SPR Unknown #65 -- FINAL

Ravi Singh

Northwestern University

ravi@md.northwestern.edu

Mary Wyers

Children's Memorial Hospital

Abstract

6-year-old with vertigo induced by loud noises.

Keywords

superior semicircular canal dehiscence syndrome, CT, Tullio's phenomenon, temporal bone, 1242


Publication Date: 2006-12-06

History

6-year-old male who presents with vertigo induced by loud noises (Tullio’s phenomenon).

Findings

Image 1 – Sequential coronal CT images through the right temporal bone showing incomplete bony covering of the superior semiscircular canal and through the normal left temporal bone for comparison.

Image 2 – Sequential axial CT images through the right temporal bone showing incomplete bony covering of the superior semiscircular canal and through the normal left temporal bone for comparison.

Diagnosis

Superior semicircular canal dehiscence syndrome.

DDx

None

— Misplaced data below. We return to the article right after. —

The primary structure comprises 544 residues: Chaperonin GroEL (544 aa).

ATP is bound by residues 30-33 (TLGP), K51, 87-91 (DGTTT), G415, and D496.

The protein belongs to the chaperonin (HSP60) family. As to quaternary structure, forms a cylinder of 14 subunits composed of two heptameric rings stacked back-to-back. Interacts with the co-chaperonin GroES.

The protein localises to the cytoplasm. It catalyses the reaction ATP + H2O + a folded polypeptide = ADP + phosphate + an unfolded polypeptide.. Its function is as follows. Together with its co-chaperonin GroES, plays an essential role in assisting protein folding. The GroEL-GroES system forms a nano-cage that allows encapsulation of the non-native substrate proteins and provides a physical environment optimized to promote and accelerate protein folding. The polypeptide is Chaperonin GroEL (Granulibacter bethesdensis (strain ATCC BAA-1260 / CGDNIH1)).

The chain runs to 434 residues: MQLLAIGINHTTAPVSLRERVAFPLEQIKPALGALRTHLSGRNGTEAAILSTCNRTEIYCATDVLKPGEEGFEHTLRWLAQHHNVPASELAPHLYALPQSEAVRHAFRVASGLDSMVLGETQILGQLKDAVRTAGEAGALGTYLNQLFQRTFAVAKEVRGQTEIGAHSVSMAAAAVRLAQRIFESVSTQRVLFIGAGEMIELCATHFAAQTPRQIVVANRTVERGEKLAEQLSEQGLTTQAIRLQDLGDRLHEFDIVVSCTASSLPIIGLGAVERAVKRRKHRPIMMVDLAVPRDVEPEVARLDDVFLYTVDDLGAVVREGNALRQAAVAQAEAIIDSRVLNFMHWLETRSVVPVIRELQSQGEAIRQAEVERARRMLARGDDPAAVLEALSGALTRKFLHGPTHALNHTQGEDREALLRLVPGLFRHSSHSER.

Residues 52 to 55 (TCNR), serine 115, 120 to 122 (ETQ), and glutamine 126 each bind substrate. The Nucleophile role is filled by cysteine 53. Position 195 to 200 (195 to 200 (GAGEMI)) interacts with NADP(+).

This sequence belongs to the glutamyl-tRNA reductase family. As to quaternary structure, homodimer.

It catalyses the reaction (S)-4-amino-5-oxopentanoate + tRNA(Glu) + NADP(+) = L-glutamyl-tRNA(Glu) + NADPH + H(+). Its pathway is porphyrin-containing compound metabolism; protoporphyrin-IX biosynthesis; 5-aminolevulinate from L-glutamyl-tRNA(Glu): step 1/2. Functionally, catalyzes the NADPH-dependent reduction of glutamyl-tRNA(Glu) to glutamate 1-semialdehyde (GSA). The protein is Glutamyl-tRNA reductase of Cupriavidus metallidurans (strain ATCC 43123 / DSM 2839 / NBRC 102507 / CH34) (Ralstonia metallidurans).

Discussion

Superior semicircular canal dehiscence syndrome (SSCDS) is due to incomplete bony covering of the superior semicircular canal.

Typically pressure waves enter through the oval window and exits through the round window. The bony dehiscence creates a “third window” which allows movement of endolymph, which creates a sensation of movement. Clinically, patients suffer from Tullio’s phenomenon.

Tullio’s phenomenon is vertigo and nystagmus induced by loud noises or Valsalva. The nystagmus occurs in the ipsilateral eye with inward torsion (in the plane of the superior semicircular canal). Tullio drilled holes in the semicircular canals of pigeons and observed pressure induced nystagmus in 1929.

SSCDS was originally described in 1998 by Minor after the development of high resolution CT of the temporal bones. Previously the symptoms were of unknown etiology. SSCDS is treated by plugging the bony defect with fascia via a middle cranial fossa approach.

References

  1. Belden CJ, Weg N, Minor LB, Zinreich SJ. CT evaluation of bone dehiscence of the superior semicircular canal as a cause of sound- and/or pressure-induced vertigo. Radiology 2003; 226:337–343.
  2. Minor LB, Solomon D, Zinreich JS, et al. Sound-and/or pressure-induced vertigo due to bone dehiscence of the superior semicircular canal. Arch Otolaryngol Head Neck Surg 1998; 124:249–58.
  3. Minor LB. Superior canal dehiscence syndrome. Am J Otol 2000; 21:9–19.

2 images